3. You’re bored with the work
This might be rare, but it does indeed happen. Some law firms have so many attorneys that a fairly new associate, or even a junior partner, could get lost in the shuffle and not have enough work to stay busy. If you find yourself in this situation, it may make sense to leave the firm before they opt to let you go due to under-billing. Not to mention, a lack of work coming in could be a sign of bigger problems for the firm.
4. You physically or mentally can’t take it anymore
The law profession seems to be laced with mental health issues due to the tension between productivity and wellness. When the various dimensions of wellness are not in balance, your health or work will suffer the consequences and it might be best to make an exit.
5. It’s taking a toll on your personal relationships
This is closely tied to the need to take care of yourself physically and mentally; you may have found that your caseload is causing you to work more hours than anticipated. Your spouse or significant other, your children, or whoever is important to you in your life is telling you you’re never around, creating tension at home, which doesn’t fare well for anyone.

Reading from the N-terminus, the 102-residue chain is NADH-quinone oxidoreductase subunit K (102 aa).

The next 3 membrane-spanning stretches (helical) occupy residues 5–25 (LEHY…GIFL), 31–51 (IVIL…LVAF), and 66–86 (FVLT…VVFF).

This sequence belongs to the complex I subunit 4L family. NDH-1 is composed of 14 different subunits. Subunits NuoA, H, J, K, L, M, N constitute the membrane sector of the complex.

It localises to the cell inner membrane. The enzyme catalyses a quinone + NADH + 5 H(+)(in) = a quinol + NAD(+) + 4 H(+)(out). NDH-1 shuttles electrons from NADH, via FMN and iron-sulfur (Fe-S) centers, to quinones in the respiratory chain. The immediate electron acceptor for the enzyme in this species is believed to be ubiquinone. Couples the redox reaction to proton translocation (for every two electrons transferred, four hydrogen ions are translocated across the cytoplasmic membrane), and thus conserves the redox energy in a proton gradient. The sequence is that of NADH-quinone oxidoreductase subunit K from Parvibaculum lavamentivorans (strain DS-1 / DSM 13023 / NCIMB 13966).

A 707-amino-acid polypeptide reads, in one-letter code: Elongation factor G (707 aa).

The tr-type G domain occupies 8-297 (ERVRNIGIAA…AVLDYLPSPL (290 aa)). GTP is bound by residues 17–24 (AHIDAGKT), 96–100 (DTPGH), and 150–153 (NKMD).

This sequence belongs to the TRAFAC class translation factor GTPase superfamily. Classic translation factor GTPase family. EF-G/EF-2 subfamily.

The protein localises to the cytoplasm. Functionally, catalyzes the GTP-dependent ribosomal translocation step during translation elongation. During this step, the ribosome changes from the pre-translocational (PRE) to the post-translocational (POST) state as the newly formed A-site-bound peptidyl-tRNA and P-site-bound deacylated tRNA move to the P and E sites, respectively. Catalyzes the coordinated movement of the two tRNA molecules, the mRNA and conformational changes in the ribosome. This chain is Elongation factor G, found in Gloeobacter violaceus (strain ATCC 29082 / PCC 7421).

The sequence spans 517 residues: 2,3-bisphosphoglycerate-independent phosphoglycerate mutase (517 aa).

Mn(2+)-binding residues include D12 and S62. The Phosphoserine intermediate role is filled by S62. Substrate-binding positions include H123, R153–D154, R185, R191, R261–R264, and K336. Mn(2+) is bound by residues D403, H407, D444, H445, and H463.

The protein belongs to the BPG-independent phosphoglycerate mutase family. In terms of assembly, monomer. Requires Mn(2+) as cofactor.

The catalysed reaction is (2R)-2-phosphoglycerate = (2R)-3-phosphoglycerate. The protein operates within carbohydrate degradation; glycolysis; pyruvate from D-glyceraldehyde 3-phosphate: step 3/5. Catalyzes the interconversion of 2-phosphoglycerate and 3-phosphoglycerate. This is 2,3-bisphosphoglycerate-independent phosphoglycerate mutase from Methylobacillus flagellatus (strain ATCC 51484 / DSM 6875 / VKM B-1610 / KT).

6. You want to relocate
Maybe you took the first opportunity that came your way after law school, but you aren’t where you want to be geographically. The great news is that there are thousands of law firms all over the country. Fine one where you really want to be.
7. You’re not being paid what you expected or what you’re truly worth
Those seven years of schooling didn’t come for free (unless you got lucky and had a free ride), and now what you expected to bring in and what you’re actually making are not one and the same. This could also be a sign of bigger issues brewing at the firm such as financial challenges, or worse, maybe they don’t value you the way they should.
8. You don’t feel as though you are growing and improving as an attorney
As with many careers, attorneys want to grow and improve. If your firm hasn’t invested in your ongoing improvement or training, that can be a real drain and hindrance to your ability to prepare yourself for bigger and better cases down the road.